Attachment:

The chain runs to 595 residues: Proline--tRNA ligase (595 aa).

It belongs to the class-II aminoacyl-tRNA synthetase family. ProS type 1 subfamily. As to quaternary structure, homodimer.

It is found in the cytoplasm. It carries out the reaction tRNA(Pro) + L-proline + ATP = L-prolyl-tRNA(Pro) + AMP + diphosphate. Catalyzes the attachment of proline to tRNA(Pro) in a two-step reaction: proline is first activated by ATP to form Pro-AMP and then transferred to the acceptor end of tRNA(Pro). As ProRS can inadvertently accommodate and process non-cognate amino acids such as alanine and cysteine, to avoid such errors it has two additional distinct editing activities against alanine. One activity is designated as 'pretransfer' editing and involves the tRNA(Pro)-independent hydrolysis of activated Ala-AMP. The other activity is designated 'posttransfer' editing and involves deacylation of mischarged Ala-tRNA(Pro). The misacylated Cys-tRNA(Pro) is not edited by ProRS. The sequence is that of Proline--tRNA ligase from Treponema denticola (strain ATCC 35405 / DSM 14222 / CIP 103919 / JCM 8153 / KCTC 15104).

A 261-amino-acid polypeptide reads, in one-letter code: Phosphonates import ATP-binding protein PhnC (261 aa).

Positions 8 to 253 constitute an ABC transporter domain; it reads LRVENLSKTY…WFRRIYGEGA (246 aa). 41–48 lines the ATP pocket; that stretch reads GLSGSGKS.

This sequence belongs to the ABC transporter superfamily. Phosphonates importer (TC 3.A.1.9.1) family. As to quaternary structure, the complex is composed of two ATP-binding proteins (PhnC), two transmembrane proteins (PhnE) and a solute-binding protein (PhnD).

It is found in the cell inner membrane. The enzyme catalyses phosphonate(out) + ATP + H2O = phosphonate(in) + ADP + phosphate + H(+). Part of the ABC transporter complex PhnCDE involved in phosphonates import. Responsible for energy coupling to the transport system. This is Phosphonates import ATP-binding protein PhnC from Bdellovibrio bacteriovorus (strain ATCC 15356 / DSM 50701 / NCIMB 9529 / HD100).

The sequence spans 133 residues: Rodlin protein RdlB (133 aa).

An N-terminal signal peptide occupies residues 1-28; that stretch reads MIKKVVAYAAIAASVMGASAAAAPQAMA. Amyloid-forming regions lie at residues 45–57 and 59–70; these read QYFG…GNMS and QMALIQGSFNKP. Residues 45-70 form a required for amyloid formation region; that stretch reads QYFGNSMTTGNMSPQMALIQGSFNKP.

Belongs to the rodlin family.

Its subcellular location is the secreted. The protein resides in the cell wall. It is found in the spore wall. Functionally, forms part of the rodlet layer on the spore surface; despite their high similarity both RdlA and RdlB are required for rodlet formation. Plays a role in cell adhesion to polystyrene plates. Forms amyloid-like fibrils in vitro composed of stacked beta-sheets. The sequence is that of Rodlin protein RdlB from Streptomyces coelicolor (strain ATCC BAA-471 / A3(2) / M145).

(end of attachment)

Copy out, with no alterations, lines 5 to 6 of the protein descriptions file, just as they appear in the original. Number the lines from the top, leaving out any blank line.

Positions 8 to 253 constitute an ABC transporter domain; it reads LRVENLSKTY…WFRRIYGEGA (246 aa). 41–48 lines the ATP pocket; that stretch reads GLSGSGKS.

This sequence belongs to the ABC transporter superfamily. Phosphonates importer (TC 3.A.1.9.1) family. As to quaternary structure, the complex is composed of two ATP-binding proteins (PhnC), two transmembrane proteins (PhnE) and a solute-binding protein (PhnD).